The Arizona Multihousing Association, the Manufactured Housing Communities of Arizona and several individual property owners filed the action directly with the high court. It argues the moratorium violates the state constitution's separation of powers and its contract clause.

The multihousing association's president and CEO Courtney Gilstrap LeVinus says owners have waived fees, worked with renters to make payments, and helped them fill out government relief applications.

But five months after the moratorium was first imposed “we are at a breaking point,” she said, noting that property owners also have mortgages, taxes and other bills to pay.

She said rental housing is the only area of the state economy that has been compelled to provide a product or service free of charge during the pandemic. Ducey signed the moratorium order on March 24 and recently extended it until Oct. 31.

There was no immediate reaction from the governor's office to the court filing, which named the state and several justices of the peace and constables from around Arizona who are charged with serving eviction notices.

Arizona’s initial 120-day moratorium ending July 22 was supposed to ensure people wouldn’t lose their homes if they got COVID-19 or lost their jobs during pandemic restrictions. But advocates argued it was too early to end the ban because most of the government money set aside to help pay rents and mortgages still hasn’t been doled out.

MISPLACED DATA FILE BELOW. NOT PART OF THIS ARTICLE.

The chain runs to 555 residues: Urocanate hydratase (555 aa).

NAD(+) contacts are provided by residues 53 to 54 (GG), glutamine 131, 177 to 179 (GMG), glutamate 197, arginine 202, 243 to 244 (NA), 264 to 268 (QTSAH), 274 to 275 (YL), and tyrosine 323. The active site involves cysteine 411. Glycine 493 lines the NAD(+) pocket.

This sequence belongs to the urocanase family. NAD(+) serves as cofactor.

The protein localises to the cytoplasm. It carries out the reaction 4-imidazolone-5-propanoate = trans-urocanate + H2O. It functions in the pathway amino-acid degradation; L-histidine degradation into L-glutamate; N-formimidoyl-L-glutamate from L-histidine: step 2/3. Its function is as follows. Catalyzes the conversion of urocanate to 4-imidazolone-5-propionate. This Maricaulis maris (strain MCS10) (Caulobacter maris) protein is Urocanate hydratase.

The Arizona Housing Department still has a backlog of people trying to get rental assistance. Gregory Real Estate Management of Phoenix in July sued Ducey over the moratorium and asked that it be allowed to evict a family in a rental home in the city of Surprise over unpaid rent, which the firm says has passed $8,000.

But a Maricopa County Superior Court judge upheld the moratorium and disagreed with the company's argument that the governor’s action exceeded his authority or was unconstitutional. For most people, the new coronavirus causes mild or moderate symptoms, such as fever and cough that clear up in two to three weeks. For some, especially older adults and people with existing health problems, it can cause more severe illness, including pneumonia and death. Pandemic restrictions, such as reducing capacity or closing businesses, are intended to limit crowds that can spread the virus.